Idiosyncrasies of English Language

Idiosyncrasies of English Language

For many reasons (most of them too ugly to go into here), English is a pretty tough language to learn. If you’re a native speaker of English, you’re probably familiar with the idiosyncrasies that make the language so downright mind-boggling. If you’re a nonnative speaker, you may lack the familiarity that native speakers have. Either way, the following sections offer a very basic explanation for why English words are the way they are. Understanding how English words are formed and where they come from can help when you come up against unfamiliar words.

Borrowing words from other speakers

One of the things that makes the English language so rich (and sometimes so overwhelming) is that English words come from — or are influenced by — lots of different languages.

The English language is essentially a Germanic language. (Other Germanic languages are German, Dutch, Flemish, and the Scandinavian languages.) English has a lot of words that reach back to its German roots: ox, cow, meadow, grass, pig, king, knife, knight, and skirmish are just a few. But, being the accommodating language that it is, English absorbed and adopted words (and parts of words) from lots of other languages, too, like Latin, Greek, French, and Spanish.

Tree, for example, comes from Old German. In English, the word tree means, well, “tree.” We also use the word arbor, which is the Latin word for tree, to mean “tree.” Arbor Day is a day for planting trees. So, in English, if you know what tree means, and you know that arbor is another word for tree, you know that anytime you see arbor in a word, that word has something to do with trees. What it has to do with trees depends on what prefixes and suffixes the word uses (the topic of the next section).

English has adopted numerous words from other languages. (Garage, for example, is actually a French word; piano is an Italian word.) And if English didn’t adopt the whole word, as is the case with many Greek and Latin words, it probably took parts of it.Hexagon uses two Greek elements: hexa meaning “six,” and gonmeaning “angles.” Triumvirate uses Latin elements: trium meaning “three,” vir meaning “man,” and -ate, a suffix meaning “acted upon in a specific way.” A hexagon is a six-sided object; a triumvirate is a group of three people who are in power in some context.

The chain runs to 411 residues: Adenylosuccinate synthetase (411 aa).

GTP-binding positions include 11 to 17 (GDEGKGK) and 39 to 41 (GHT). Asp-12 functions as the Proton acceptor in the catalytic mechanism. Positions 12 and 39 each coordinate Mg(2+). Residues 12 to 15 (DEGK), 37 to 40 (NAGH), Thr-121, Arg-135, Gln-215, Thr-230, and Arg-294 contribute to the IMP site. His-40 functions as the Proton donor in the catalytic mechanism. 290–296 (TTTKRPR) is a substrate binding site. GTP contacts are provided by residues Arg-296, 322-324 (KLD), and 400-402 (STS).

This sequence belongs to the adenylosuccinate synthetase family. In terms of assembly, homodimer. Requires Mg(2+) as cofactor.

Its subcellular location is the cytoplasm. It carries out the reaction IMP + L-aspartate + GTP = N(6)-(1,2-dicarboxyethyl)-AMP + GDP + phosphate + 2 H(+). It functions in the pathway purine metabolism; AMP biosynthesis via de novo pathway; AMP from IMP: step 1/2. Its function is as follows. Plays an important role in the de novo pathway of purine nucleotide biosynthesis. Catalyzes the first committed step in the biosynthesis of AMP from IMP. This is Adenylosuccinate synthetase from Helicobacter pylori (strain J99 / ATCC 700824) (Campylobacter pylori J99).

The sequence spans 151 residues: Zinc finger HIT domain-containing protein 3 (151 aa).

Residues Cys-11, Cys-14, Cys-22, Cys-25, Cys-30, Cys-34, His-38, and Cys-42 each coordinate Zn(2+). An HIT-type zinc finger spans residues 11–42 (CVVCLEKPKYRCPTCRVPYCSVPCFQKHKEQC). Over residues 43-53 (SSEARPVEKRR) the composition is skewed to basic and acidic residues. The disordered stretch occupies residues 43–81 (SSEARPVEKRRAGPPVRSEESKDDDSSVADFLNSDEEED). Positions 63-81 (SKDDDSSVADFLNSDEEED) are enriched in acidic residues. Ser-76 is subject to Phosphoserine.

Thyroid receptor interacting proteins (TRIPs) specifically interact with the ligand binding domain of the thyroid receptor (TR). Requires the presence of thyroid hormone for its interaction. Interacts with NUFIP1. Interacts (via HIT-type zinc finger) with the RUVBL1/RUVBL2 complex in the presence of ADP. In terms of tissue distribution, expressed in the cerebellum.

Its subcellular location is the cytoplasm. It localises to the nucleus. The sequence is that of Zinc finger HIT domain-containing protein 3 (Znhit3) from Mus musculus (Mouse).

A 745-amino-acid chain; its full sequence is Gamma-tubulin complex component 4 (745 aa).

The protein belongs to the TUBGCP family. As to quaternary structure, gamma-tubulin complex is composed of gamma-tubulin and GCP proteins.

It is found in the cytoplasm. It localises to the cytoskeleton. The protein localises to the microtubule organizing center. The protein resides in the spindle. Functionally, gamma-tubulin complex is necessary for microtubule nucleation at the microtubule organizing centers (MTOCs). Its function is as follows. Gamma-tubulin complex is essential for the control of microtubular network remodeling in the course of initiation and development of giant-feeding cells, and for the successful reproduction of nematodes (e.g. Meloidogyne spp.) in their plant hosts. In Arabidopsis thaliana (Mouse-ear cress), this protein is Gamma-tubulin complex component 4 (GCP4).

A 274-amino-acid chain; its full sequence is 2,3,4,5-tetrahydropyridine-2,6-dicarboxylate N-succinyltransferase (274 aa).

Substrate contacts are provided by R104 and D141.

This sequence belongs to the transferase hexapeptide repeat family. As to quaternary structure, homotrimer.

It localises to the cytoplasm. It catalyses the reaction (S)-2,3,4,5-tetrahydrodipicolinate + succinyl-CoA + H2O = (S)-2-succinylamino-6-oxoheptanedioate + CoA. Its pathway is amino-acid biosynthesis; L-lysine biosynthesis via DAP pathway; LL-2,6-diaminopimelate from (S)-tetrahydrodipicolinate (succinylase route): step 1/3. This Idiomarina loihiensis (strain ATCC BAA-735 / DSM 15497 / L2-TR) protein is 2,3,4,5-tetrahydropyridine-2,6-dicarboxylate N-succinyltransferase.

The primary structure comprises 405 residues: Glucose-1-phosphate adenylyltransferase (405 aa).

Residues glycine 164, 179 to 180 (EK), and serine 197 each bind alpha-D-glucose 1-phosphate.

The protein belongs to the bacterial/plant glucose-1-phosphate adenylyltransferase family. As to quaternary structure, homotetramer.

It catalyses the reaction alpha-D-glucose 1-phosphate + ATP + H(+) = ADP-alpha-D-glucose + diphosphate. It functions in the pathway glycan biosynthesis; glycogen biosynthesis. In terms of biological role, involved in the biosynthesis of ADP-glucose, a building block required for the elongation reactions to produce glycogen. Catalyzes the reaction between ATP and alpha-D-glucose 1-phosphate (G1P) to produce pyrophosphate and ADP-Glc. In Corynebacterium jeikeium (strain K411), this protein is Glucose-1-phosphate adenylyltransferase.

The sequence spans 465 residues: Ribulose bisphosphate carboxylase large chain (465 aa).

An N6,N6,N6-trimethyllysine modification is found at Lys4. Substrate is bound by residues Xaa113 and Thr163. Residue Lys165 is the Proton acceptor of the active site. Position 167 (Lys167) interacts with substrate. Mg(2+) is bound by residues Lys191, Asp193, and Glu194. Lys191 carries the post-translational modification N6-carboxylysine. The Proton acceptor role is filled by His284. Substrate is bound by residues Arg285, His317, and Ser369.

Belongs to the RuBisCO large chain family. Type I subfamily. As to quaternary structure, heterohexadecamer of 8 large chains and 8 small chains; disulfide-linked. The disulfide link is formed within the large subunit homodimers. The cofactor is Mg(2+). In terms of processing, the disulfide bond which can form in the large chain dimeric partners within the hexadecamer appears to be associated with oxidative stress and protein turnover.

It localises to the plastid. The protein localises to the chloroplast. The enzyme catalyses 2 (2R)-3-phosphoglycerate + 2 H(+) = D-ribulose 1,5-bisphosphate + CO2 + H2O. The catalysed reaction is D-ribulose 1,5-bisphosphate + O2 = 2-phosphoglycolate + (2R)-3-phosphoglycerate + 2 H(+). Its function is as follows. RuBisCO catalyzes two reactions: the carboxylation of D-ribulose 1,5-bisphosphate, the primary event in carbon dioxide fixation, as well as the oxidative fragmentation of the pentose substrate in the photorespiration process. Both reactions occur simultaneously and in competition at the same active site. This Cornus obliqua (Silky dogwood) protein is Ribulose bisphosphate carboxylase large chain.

Breaking out word elements: Prefixes, roots, and suffixes

A strong understanding of common prefixes, roots, and suffixes can go a long way toward improving your vocabulary. The root is a word’s foundation. Prefixes and suffixes are elements that are attached to the root to shape the word’s meaning. For example, one of the most common prefixes is un-, which means “not or against.” Stick that prefix in front of almost any word, and you have that word’s opposite:

patriotic –> unpatriotic (not patriotic)

predictable –> unpredictable (not able to be predicted)

reliable –> unreliable (not reliable)

Suffixes come at the end of the word and usually indicate what part of speech the word is. (Knowing the part of speech is important, not only for defining a word but also for using it correctly.) Using the earlier example of the Latin rootarbor (meaning “tree”), you can assemble a lot of different words simply by attaching different suffixes:

  • Arboreous uses the suffix -ous, which means “full of.” So that word means — you guessed it — “full of trees.” The -ous suffix makes adjectives (adjectives modify people, places, or things):